FanPost

Do we really run better to the right? An investigation.

 

It seems obligatory around here for first time posters to let everyone know that they are indeed posting for the first time, so let's get this out of the way, shall we?

(I suspect that it's to elicit sympathy from other readers, who are used to being spoiled with great writing and analysis from the regulars, who set the standard high.  Tomlin says that the standard does not change, though, so I'm not sure how well this ploy by first-timers actually works since BTSC readers probably agree with those sentiments...)

Anyway... Hello, everyone, this is my first Fanpost.  Been reading the site for about a year and a half, but only became a member in October.  It's great to be here.

Having said that, I wanted to share some statistics with you on our running game.

(I think this is where I say, "More after the jump.")

I've been putting together a data base of offensive performance, and so far have games 5 (Browns) to 12 (Ravens) processed.  It's basically a compilation of the Game Books that the NFL publishes; plus the Offensive Participation charts put together by the kind folks at Steelers Depot (thanks for the head's up, fajita); plus stuff that I pick up when I go back and watch the tape.  8 games is, of course, half a season, and it coincides with the return of Big Ben after his suspension.

We have a lot of very perspective and knowledgeable people on this site, and I've read several times in articles and comments that we run better to the right.  I'm a numbers guy myself, so I like to verify things with measureable statistics, and I decided to put that affirmation to the test.  Do we really run better to the right?

First, some basic data on our running game during this eight game span:

·         We had a total of 514 offensive plays.  We passed 259 times, BB was sacked 22 times and we ran 233.  Counting the sacks as pass plays, that means 54.7% of the time we have dropped back to pass and we've run 45.3%.

 

·         The high-water mark for passing was the Patriot game, when we pretty much abandoned the run in the second half after we fell behind by a wide margin.  77.1% of the plays were drop backs (again, including the sacks).  We only ran 4 times in the entire second half and not at all in the 4th quarter.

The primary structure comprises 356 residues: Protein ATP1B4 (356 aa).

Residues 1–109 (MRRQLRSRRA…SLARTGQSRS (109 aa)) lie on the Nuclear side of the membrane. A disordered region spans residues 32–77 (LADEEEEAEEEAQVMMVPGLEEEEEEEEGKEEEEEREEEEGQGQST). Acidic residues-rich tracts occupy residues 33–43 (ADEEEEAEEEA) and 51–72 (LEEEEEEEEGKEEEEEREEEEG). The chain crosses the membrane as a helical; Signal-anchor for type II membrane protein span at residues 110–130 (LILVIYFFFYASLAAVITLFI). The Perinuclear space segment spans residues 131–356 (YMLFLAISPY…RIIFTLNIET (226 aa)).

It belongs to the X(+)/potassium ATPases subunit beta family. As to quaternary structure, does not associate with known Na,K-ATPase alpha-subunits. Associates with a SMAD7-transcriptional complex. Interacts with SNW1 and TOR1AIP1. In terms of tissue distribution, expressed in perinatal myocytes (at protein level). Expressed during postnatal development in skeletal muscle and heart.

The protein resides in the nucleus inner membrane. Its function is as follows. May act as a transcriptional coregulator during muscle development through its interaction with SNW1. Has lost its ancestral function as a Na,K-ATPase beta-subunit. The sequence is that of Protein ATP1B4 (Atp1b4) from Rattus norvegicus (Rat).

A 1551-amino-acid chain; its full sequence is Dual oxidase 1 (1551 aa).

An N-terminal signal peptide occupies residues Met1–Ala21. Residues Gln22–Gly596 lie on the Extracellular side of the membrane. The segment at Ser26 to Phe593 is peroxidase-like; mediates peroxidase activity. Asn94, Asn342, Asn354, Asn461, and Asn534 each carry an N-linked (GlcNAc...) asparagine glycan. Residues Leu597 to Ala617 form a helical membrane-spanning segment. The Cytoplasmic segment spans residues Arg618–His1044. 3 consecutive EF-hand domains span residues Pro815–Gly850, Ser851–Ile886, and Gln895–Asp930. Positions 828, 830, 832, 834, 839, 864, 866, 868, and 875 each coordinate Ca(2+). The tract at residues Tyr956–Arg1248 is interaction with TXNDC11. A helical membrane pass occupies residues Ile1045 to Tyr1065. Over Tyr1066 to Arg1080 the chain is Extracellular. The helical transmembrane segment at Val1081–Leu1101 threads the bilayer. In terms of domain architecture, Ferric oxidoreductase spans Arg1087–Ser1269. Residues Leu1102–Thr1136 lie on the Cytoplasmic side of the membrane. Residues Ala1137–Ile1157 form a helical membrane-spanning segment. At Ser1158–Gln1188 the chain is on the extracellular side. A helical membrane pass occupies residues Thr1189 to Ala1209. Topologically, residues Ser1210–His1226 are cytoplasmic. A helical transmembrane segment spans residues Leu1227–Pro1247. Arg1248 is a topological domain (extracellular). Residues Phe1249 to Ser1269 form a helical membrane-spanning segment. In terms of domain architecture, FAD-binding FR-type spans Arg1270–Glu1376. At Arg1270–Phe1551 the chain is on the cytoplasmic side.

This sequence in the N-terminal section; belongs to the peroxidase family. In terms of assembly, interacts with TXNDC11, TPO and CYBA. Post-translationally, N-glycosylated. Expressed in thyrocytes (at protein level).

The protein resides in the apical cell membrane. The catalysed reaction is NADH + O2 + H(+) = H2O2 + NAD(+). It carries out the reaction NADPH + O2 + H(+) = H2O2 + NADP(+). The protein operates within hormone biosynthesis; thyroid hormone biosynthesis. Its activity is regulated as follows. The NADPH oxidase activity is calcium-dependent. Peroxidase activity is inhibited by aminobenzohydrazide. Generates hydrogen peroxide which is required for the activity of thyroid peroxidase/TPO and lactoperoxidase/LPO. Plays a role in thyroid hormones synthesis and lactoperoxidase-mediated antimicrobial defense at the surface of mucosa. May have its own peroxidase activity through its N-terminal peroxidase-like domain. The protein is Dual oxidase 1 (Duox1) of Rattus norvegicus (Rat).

·         In percentage terms, the high-water mark for running was the Brown game, BB's first after his suspension.  We ran 56.5% of the time.  But the game with the most running attempts was against the Bills (45), when we posted our highest yardage (206).

 

·         We have averaged 113 yards per game on the ground.

Now, here's the chart on how we have fared rushing, considering the direction of the play:

Games 5 through 12

DIRECTION

ATTEMPTS

YARDS

YDS/ATT

% ATTEMPTS

LE

7

43

6,1

3,0%

LT

29

117

4,0

12,4%

LG

30

78

2,6

12,9%

ALL LEFT

66

238

3,6

28,3%

 

 

 

 

 

M

60

193

3,2

25,8%

 

 

 

 

 

RG

43

229

5,3

18,5%

RT

42

193

4,6

18,0%

RE

14

58

4,1

6,0%

ALL RIGHT

99

480

4,8

42,5%

 

 

 

 

 

Kneels

8

-5

-0,6

3,4%

 

 

 

 

 

GRAND TOTAL

233

906

3,9

100,0%

 

Comparatively speaking, we do worst when we try to run it straight into the middle.  But we have indeed favored the right side and, not only that, we rack up more yards per carry when we actually run that way instead of left or "up the gut."  Kudos to all of those who sensed this intuitively without needing a stats table to notice (unlike me).  So, yes, we do run better to the right in terms of yards per carry.

But why?

I am not an expert on line play, so I tried looking for some "obvious" reasons for this.  For example, at first I wondered if the injuries that we've had could be a factor in the difference in running effectiveness.  We've had a "revolving door" in the words of one poster, but have we had more injuries on the left than on the right?